Title

Organizational Response for Survival: A Case Study in Higher Education

Date of Award

1980

Degree Type

Dissertation

Degree Name

Doctor of Philosophy (PhD)

Department

Higher Education

Advisor(s)

Edward Kelly

Keywords

Inflation, Applicant pools, Institutional failure, Revitalization, Financial decline, Adapt

Subject Categories

Educational Administration and Supervision

Abstract

Since the late 1960's a growing number of institutions of higher education have been threatened by inflation and shrinking applicant pools. Many colleges, particularly private colleges are faltering under this threat. Previous studies of failing institutions have focused on the causes of institutional failure. This present study focuses on the survival efforts of a single institution, Cazenovia College, which closed due to financial exigency and has successfully reopened. The question of concern in this study was, How does an institution threatened to the point of closing by external and internal problems manage to revitalize itself?

Case study methods, using participant observation, interviews, and document review were chosen as the methodology best suited to the study. Interviews of participants were unstructured, asking them to relate their perceptions of Cazenovia relative to the college's failure and revitalization. In essence, this study is the participants' story often told through direct quotations.

Finally, the data has been used to formulate arguments concerning the college's failure and revitalization and to speculate on the relationship of Cazenovia's survival to other colleges and universities. It is my belief that many of the conclusions regarding Cazenovia will apply to other failing institutions; however, the credibility of that judgement remains untested.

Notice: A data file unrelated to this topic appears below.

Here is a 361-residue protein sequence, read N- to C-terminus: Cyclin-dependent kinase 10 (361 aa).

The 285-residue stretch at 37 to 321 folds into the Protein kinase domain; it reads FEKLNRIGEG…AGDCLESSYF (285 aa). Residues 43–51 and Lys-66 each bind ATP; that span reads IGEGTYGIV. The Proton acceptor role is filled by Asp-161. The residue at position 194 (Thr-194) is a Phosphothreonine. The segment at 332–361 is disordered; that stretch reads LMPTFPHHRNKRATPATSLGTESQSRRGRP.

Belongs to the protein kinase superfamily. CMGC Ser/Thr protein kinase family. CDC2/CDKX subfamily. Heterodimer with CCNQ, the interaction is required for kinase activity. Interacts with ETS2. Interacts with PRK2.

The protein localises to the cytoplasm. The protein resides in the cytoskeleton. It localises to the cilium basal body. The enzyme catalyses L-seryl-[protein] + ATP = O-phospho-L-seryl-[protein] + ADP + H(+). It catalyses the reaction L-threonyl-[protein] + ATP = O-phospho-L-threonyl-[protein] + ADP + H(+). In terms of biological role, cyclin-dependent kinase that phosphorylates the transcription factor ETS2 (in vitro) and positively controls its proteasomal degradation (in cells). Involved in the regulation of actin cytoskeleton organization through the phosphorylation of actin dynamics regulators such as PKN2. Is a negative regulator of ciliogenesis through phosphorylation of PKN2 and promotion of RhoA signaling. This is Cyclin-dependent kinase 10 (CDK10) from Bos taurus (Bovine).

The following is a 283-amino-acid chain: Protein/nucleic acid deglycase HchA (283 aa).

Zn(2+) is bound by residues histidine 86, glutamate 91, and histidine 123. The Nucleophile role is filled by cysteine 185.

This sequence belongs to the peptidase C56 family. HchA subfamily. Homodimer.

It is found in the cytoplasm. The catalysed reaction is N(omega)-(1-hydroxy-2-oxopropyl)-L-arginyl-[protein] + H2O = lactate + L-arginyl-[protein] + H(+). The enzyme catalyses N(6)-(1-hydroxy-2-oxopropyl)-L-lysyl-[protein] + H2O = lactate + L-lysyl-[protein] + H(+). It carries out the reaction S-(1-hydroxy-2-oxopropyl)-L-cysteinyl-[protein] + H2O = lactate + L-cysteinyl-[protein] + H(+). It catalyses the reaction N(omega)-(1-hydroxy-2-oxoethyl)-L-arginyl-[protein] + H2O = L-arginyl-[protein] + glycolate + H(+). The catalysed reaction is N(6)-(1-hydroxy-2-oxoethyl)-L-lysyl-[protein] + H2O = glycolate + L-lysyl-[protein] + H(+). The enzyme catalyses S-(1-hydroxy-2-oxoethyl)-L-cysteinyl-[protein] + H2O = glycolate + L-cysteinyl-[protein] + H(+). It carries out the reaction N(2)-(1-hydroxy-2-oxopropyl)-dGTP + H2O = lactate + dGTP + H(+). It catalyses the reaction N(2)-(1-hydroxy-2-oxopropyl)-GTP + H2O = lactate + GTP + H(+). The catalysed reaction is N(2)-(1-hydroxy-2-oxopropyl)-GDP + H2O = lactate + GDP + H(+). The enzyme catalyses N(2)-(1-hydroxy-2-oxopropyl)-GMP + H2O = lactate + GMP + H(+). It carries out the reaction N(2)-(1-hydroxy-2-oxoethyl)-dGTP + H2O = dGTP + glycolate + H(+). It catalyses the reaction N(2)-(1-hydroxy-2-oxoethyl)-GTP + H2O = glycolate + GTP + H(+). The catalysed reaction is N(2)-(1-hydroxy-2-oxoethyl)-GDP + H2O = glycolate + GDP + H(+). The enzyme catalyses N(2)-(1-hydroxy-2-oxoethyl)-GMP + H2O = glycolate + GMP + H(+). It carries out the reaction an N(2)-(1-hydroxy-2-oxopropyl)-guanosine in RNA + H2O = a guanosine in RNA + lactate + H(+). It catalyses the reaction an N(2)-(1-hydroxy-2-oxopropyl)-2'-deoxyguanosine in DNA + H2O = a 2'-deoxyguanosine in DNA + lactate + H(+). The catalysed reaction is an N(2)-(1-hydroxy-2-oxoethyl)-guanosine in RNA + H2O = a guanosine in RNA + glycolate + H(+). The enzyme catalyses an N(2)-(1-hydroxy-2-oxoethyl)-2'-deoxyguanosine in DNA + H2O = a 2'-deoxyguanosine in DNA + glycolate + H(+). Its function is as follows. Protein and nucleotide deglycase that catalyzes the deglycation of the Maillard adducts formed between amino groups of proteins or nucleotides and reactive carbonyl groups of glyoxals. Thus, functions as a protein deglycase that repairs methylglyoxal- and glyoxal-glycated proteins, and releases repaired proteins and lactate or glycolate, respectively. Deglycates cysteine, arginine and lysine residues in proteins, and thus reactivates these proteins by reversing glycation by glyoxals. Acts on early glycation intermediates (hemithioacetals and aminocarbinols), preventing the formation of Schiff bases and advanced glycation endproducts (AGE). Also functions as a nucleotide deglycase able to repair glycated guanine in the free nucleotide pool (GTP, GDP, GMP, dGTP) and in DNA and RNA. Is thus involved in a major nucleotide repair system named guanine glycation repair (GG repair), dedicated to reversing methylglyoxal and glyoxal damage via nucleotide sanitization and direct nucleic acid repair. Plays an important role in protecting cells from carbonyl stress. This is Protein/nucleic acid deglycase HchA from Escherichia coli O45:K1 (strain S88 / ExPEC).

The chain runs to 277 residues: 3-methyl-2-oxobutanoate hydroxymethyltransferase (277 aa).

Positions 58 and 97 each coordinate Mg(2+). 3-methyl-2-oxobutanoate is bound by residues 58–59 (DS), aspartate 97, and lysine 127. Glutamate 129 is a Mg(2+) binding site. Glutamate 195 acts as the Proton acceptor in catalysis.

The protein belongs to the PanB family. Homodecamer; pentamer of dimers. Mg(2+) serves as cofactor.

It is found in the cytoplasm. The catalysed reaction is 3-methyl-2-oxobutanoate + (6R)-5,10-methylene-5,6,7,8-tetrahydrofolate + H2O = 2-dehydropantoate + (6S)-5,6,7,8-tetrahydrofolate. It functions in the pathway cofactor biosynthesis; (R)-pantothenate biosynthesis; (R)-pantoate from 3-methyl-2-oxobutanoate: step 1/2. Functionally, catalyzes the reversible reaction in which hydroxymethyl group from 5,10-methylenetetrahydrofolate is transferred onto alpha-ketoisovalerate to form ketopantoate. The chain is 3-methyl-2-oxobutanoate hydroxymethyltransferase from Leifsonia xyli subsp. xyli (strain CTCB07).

The primary purpose of case studies is the formulation of hypotheses which can be tested through replication. This case study of survival produced the following hypotheses: (1) For small colleges to survive in periods of financial decline, they must adapt to their environment, which often means change. (2) For small colleges to survive they must have Boards highly committed to the institution. (3) When the failing conditions within an institution are not admitted by the Board and President, denial will occur among other college constituencies. (4) Liberal arts faculty resist the introduction of vocational programs for three possible reasons: the difficulty of individual change, what they believe to be a loss of status and respect as liberal arts faculty, and the difficulty of changing an established role. (5) For a failing institution to revitalize itself, some group must have a vested interest in the success of the college and also believe that they have the capacity to save the college. (6) For faltering colleges to survive in periods of decline, power and control will be centralized, probably in the office of the president. (7) In periods of affluence among colleges, the consensual model will show ascendancy and administratively strong presidents will be held in less esteem.

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